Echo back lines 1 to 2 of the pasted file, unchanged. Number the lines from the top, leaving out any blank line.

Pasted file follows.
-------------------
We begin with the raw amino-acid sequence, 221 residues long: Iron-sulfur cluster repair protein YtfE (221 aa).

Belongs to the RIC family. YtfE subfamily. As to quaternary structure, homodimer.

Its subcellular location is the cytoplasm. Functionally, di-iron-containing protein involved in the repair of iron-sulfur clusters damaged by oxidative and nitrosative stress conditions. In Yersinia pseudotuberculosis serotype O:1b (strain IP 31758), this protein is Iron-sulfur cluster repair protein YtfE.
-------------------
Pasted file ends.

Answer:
We begin with the raw amino-acid sequence, 221 residues long: Iron-sulfur cluster repair protein YtfE (221 aa).

Belongs to the RIC family. YtfE subfamily. As to quaternary structure, homodimer.